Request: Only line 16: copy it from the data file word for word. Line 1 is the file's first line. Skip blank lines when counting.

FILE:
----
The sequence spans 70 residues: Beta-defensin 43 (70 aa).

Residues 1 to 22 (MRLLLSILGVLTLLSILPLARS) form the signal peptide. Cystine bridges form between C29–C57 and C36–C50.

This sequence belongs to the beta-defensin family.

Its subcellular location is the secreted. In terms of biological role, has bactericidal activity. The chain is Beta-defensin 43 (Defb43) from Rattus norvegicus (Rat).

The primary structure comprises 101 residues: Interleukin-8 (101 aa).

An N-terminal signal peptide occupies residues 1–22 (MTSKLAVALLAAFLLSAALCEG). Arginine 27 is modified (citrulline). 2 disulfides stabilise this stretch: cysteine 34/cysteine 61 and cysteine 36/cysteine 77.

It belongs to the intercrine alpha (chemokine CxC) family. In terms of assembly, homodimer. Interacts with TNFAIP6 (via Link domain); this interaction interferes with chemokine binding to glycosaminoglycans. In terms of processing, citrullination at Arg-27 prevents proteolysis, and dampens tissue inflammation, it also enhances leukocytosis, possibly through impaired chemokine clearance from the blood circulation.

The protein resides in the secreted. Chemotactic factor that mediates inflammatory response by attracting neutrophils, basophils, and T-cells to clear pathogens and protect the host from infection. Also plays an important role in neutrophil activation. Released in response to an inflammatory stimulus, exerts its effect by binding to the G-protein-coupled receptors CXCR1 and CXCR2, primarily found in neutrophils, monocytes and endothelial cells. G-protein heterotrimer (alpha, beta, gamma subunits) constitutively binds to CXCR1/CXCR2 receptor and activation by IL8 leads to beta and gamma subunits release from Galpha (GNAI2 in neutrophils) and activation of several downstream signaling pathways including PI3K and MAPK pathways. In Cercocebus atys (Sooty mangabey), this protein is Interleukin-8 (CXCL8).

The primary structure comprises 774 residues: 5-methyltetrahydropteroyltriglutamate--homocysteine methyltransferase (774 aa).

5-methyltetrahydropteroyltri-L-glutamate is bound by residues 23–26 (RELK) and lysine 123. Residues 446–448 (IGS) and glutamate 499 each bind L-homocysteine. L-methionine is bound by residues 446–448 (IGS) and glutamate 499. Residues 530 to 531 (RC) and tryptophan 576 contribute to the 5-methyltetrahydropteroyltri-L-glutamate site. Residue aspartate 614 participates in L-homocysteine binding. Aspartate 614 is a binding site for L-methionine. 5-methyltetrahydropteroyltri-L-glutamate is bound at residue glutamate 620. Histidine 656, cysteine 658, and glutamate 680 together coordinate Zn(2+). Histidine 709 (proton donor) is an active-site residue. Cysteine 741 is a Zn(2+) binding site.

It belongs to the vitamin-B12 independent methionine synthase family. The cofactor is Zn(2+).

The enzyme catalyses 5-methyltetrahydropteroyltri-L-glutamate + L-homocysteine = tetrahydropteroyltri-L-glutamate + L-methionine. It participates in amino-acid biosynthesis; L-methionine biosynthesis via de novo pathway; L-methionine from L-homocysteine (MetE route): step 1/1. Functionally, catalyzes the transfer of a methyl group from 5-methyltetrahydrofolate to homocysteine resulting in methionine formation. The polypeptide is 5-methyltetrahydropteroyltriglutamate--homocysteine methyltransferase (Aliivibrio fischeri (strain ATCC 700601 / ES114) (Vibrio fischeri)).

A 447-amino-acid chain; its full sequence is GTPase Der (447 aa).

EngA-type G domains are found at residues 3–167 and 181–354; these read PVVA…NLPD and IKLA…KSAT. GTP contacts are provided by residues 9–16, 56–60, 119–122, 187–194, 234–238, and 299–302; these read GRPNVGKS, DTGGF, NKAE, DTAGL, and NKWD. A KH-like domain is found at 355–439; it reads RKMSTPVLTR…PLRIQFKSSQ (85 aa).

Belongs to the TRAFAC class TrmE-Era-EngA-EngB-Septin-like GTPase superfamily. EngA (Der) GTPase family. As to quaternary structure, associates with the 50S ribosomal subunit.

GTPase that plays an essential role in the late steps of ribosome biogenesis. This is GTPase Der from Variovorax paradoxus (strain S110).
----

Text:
GTPase that plays an essential role in the late steps of ribosome biogenesis. This is GTPase Der from Variovorax paradoxus (strain S110).